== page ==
As healthcare spending continues to rise in the United States, there is a strong push to mitigate healthcare costs and incentivize quality and efficiency by moving away from the classic fee-for-service model. The CMS BPCI-A alternative payment model represents an innovative approach to payment restructuring that may be necessary to meet the rising cost of healthcare. Under the BPCI model, all episodes of care have a fixed cost, with both savings and penalties placed on the hospital.3 However, surgery is nuanced, and patient needs and healthcare utilization can vary widely from one procedural area to another. Our analysis demonstrates that the major driver of 90-day healthcare utilization and costs in major bowel bundle patients is readmission at an acute care hospital during the bundle window. In contrast, the published experiences with comprehensive joint replacement found that much of the utilization was related to use of inpatient rehabilitation after discharge from an acute hospital.13–16
Based on our analysis of the major bowel bundled payment cohort, the greatest opportunity for improvement would be to reduce readmissions by accurately identifying patients who were high-risk for readmission and thus more likely to have high-cost care episodes. The ACS NSQIP SCR is a well-validated and widely available tool that has been studied in a number of broad surgical scenarios to predict readmission.17, 18 However, the calculator was unable to predict readmission risk or total care episode cost in our bundled payment patient cohort. There are several factors that may account for this failure. While the risk calculator was calibrated and validated for patients encompassing a wide range of ages, co-morbidities, and surgical conditions, our population was more complex and heterogeneous than the population utilized for the calculator.19, 20 In particular, our major bowel bundle surgical cohort was older, had higher ASA scores, higher rates of emergency surgery, and were more likely to have disseminated cancer compared to the ACS NSQIP population of colorectal surgery patients.21 The SRC might be useful for counseling a patient about their risk of various outcomes based on their co-morbidities when compared to the average NSQIP patient at the average NSQIP-affiliated hospital, but the SRC lacks the specificity and modifiability needed to risk stratify patients within specific contexts—such as single-institution bundled payment programs.22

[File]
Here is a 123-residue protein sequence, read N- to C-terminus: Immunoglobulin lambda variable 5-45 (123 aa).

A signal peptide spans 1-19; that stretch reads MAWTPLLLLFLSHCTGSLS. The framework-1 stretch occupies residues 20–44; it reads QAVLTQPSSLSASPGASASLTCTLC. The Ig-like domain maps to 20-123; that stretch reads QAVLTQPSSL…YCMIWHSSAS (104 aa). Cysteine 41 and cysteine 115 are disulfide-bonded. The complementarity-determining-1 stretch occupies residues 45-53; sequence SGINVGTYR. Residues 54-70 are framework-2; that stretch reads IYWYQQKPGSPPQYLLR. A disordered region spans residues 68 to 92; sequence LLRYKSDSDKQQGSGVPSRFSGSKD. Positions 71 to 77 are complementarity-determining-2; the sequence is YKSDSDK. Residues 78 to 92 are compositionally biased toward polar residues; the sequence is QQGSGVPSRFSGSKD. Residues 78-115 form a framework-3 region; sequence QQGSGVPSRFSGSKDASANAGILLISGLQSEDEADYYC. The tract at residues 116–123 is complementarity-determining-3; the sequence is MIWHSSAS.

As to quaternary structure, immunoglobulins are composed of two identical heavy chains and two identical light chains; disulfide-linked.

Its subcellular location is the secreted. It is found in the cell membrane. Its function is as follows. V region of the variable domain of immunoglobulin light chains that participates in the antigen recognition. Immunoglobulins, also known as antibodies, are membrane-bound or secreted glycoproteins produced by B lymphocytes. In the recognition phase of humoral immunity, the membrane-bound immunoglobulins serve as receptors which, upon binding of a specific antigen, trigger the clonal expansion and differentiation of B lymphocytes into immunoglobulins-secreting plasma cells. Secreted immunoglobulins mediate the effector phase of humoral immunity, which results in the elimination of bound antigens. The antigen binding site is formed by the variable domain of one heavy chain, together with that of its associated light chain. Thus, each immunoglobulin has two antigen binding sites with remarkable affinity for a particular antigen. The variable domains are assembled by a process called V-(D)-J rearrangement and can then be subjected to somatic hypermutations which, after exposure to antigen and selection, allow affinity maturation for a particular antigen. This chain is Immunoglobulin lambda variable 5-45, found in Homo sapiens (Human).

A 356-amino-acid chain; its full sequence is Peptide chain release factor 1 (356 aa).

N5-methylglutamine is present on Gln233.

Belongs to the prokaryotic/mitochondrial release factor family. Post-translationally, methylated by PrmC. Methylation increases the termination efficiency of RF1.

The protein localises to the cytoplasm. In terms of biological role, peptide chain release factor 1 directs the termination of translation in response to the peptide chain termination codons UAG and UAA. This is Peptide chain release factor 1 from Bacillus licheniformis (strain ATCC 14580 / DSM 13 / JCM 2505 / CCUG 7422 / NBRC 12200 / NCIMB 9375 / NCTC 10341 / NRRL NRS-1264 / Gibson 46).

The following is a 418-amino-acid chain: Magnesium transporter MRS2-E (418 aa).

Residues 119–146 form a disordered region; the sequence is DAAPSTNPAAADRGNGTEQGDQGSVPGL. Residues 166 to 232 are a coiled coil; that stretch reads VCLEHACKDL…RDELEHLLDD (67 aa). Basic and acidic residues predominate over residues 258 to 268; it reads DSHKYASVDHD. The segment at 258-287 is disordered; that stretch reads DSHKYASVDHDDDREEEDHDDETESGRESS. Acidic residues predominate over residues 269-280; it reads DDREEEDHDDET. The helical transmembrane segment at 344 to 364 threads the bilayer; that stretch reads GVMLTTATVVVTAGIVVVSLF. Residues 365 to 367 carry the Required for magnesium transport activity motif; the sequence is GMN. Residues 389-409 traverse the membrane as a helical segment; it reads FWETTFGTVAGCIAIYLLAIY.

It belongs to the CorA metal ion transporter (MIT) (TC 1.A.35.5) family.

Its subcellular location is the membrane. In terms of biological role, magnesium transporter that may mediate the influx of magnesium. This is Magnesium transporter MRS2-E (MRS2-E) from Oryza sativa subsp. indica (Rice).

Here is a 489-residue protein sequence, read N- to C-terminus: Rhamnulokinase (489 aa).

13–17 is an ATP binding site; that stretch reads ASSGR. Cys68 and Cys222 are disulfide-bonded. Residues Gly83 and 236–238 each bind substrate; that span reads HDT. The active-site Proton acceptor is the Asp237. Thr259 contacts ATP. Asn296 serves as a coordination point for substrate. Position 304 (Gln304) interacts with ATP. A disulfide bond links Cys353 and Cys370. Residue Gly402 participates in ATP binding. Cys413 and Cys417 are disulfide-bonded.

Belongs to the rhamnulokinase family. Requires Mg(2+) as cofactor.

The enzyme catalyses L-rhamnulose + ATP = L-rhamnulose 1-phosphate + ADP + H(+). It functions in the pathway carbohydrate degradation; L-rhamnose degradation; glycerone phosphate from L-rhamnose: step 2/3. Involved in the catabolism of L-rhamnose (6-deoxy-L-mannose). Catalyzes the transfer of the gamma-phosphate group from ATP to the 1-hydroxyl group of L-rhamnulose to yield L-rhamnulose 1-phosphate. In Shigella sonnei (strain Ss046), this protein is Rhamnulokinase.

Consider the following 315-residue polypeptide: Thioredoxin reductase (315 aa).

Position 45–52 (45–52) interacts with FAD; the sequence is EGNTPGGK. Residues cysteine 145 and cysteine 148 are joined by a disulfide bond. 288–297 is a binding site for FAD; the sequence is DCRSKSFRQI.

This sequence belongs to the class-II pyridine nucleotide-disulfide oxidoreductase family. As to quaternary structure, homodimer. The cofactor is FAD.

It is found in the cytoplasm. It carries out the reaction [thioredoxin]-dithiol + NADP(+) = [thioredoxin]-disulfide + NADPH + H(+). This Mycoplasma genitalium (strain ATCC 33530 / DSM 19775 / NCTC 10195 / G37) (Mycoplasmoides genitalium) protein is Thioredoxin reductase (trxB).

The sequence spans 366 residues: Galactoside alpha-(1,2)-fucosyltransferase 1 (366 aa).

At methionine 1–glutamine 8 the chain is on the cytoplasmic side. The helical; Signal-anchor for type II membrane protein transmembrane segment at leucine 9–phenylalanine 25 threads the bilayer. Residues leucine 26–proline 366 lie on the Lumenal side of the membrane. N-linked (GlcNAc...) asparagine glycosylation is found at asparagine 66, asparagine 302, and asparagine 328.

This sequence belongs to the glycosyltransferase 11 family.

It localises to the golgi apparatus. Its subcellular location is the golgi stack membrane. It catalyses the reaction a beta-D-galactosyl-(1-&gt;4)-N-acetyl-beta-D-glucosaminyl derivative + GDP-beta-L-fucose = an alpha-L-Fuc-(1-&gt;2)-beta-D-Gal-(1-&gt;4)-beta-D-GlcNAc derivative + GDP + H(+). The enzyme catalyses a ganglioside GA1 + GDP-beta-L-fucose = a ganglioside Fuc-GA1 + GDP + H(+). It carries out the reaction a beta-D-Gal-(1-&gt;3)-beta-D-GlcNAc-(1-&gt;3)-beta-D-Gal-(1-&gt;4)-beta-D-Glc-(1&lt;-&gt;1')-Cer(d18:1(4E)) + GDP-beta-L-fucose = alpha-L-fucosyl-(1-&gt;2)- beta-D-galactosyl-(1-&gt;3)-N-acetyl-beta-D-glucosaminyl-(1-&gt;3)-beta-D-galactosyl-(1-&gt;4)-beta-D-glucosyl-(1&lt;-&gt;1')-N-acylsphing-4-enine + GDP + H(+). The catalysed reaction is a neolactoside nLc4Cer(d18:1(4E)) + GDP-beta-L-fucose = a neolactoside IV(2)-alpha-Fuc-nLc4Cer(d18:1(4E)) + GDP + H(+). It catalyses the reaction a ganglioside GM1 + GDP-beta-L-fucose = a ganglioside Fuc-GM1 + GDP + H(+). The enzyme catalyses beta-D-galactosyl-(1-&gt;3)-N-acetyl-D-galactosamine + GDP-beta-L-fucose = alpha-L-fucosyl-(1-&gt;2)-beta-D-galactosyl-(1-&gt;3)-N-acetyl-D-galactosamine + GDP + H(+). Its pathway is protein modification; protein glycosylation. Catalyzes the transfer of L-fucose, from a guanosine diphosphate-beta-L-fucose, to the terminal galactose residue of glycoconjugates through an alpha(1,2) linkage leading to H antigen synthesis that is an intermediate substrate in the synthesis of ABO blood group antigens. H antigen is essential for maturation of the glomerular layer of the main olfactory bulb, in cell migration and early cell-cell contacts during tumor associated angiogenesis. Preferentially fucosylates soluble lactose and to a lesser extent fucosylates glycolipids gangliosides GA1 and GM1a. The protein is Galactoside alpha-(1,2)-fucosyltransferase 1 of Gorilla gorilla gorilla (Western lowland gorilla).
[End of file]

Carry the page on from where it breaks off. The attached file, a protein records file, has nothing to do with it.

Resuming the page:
An important caveat to the use of risk calculators concerns how these scores are used. While a score that quantifies the possibility of increased risk and cost would ideally be used to direct appropriate care and services to these patients, it also could be used to limit access to surgical care over the concern for penalties in a bundled payment model, as suggested by Tsai et. al.16 It is essential that appropriate risk adjustment techniques be employed to adjust for utilization of both in-hospital and post-discharge resources by high-risk patients. This recommendation is in line with the “Whole Person Care” approach that has been adopted by Medi-Cal, which might elucidate additional strategies for the management of patients who are more likely to incur high healthcare costs.23, 24 Assessing the impact of better integration and coordination of medical, behavioral, and social services to address the needs of high-cost patients warrants further study.
There are a number of limitations in the current study that are the result of retrospective data analysis. Miscoding or under-coding of medical conditions and complications may have occurred during the process of administrative data collection. Inaccurate or absent documentation within the electronic medical record also remains a concern. In the end, our analysis was performed on a unique but relatively small cohort, which increases the possibility for sampling bias and limits statistical power and generalizability. However, given the dearth of actual hospital experience with the Major Bowel Bundled Payment program and the accelerated integration of alternative payment models in the surgical landscape, the findings highlight the need for better study of the CMS bundle eligible general surgery patients with an emphasis on development of predictive risk models. Such models will be essential for hospitals to succeed in developing targeted interventions for those patients most at need of additional support for their transition from acute hospitalization back to the community.